When she first saw the smoke, Gurjeet Dhanoa thought it was a dust storm. She watched it as she pumped gas at a Conoco off the highway between Boulder and Denver, Colorado. But when she got back in the car, a cop car pulled out in front of her. The officer told her to turn around and go back. “Something is very, very wrong here,” she thought.
She turned, drove to a ridge a few minutes away, and, for the first time, saw clearly what would soon be called the Marshall Fire. Pushed by winds so strong she could barely stand upright, the fire cut through the suburb of Superior toward the home where her mother, a recent cancer survivor on oxygen, lived. Dhanoa called her brother, who lived with their parents and cared for their mother, and told them to evacuate now; there was no time to grab anything. They jumped in the car and escaped to Dhanoa’s house, a couple of miles away. From Dhanoa’s perch on the ridge, she watched the smoke plume of the burning houses grow so large it hid the flames.
When Dhanoa got home, the fire had not yet made the TV news. The danger seemed to have faded. “It’s not real,” she remembers thinking. “Your mind keeps trying to joke about this.” Her brother said they should prepare, just in case, so she packed up some photo albums and a chest filled with childhood memorabilia. She called her son and husband, who were on a hunting trip, and asked what they’d save. Arjun, 14, asked for a jersey and his Wayne Gretzky card, and Dhanoa’s husband requested a trophy elk mount and his old stick-shift Bronco. “All those years you’ve had that Bronco, you’ve never taught me how to drive it,” she reminded him. They left it behind.
Unlike so many of Colorado’s wildfires, the Marshall Fire began out on the plains. The flames tore through grasslands and shrubs and burned more than 1,000 homes, making it the most destructive in the state’s history. Boulder County, once a coal-mining hub, now faced a destructive fire regime, fueled in part by the carbon that was mined there a century ago.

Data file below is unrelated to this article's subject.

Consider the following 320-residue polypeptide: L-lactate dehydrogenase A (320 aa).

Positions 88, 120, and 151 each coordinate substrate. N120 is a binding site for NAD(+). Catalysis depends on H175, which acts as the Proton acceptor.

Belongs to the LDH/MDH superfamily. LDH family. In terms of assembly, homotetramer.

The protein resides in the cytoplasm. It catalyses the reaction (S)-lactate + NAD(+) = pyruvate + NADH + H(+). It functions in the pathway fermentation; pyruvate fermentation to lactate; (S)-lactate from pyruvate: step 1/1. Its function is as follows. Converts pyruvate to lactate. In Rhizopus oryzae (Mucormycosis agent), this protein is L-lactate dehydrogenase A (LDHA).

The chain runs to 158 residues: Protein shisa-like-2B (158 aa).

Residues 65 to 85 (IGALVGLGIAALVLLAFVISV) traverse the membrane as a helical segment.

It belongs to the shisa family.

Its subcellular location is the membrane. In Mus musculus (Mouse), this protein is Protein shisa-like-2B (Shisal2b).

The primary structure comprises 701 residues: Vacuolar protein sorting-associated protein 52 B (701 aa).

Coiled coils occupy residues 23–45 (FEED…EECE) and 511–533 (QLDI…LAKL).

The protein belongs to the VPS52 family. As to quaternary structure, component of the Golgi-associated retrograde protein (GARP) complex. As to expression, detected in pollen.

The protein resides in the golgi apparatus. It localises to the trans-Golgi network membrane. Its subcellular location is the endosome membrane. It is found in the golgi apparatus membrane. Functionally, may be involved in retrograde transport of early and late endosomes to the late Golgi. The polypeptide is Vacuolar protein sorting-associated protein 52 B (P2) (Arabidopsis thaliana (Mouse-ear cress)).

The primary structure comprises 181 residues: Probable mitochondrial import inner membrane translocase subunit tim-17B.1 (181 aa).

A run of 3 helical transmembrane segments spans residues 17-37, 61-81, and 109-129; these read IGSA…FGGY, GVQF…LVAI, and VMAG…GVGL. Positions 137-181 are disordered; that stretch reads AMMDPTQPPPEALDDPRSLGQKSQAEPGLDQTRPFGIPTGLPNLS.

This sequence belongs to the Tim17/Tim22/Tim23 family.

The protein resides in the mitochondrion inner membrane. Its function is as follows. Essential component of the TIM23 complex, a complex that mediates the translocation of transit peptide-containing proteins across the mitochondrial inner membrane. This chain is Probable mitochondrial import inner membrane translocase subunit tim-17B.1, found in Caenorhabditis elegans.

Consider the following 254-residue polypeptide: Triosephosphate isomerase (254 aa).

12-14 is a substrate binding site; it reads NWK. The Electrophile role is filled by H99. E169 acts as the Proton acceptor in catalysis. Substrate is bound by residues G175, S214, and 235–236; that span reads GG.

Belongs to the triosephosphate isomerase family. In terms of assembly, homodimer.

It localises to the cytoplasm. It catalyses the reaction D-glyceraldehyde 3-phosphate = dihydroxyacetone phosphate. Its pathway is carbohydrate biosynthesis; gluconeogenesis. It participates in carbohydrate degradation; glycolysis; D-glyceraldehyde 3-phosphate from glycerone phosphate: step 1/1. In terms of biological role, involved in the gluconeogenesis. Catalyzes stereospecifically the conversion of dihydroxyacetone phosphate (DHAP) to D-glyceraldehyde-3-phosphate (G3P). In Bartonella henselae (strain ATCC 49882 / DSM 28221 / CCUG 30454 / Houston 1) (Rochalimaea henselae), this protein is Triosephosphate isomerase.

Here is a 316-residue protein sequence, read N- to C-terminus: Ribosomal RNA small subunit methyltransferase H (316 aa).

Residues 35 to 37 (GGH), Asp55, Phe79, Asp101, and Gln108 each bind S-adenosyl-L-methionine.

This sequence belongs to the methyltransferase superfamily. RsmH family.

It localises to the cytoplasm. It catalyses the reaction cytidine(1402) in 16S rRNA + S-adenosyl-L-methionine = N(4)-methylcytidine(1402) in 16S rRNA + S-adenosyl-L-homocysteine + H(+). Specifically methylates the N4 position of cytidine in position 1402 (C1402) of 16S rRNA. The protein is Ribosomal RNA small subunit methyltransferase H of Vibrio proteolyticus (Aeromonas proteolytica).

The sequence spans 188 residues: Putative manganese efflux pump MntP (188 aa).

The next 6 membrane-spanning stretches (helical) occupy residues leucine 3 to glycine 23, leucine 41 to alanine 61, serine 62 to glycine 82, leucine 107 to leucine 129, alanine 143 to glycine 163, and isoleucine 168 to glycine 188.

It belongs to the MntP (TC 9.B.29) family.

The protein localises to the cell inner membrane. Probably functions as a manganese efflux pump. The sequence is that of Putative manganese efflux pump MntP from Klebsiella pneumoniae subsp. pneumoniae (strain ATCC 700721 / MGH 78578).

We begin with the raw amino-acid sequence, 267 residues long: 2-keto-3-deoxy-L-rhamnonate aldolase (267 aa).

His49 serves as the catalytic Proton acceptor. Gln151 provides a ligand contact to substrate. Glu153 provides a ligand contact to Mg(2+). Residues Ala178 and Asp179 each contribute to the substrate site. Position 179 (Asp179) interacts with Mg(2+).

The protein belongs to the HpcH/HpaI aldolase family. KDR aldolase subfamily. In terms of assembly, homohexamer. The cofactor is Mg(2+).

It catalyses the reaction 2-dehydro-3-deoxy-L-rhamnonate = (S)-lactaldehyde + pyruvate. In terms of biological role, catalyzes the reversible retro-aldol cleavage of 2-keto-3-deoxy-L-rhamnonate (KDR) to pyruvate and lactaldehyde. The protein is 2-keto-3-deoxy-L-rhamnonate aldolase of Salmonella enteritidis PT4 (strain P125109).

Boulder and the suburbs surrounding it sit at the divide between the Great Plains and the Rockies. The Flatirons — the steep rock faces west of town — draw the eye, but the low roll of the plains rising up to their base is just as significant. This is the shortgrass prairie, stretching north into Canada, south into Texas, and east into Kansas, the Dakotas, and Oklahoma. It was once the home and hunting grounds of Arapahoe and Cheyenne communities, before the Sand Creek Massacre and treaty violations drove them into Oklahoma in the 1800s.
The Front Range plains are scruffy, typically sparser than the tall and mixed-grass prairies to the east. From the steep hogbacks of the foothills, they look like a smooth sea of green in the spring and gold in the winter. Before the towns were built, wildfires were infrequent but massive, spreading swiftly through the grass.
Housing developments now dominate the Front Range. In Boulder County, the suburbs were often built on the scaffolds of old coal-mining towns. A map from 1915 shows the Northern Coal Field of Colorado running beneath much of the Marshall Fire burn area: Louisville, once the heart of that coal field, now a quiet suburb where more than 500 homes burned; Old Town Superior, home to people who worked at the Industrial, Enterprise, and Monarch mines; and Marshall Mesa, a swath of open space where trail signs remind hikers of the coal seam fires that burned underground and where the Marshall Fire may have started.
In the early decades of the 20th century, the miners repeatedly went on strike, sometimes for years, over pay and working conditions. In an oral history recorded in 1978, Thomas Kerr, a former miner, described how they used explosives underground in the 1930s: “Couldn’t breathe. Dust and smoke. That black powder — awful lot of smoke.” In 1936, an explosion killed eight men working the graveyard shift at the Monarch #2 coal mine. Nearly a century later, in Superior, even Dhanoa and her family knew of that tragedy.
A disaster recovery researcher told me that what we call catastrophes, whether fires, floods or collapsing coal mines, are essentially change, compressed in time. Monarch closed a decade later, and many of the nearby mines followed suit, clearing the way for entirely different settlers.
The prairie makes way for the coal mine. The coal mine becomes a suburb. Most people in Boulder today have jobs in tech or health care or service work. They are often drawn to the area by the promise of the Rockies, dreaming of exploring those high mountains, but they build their lives on the prairie.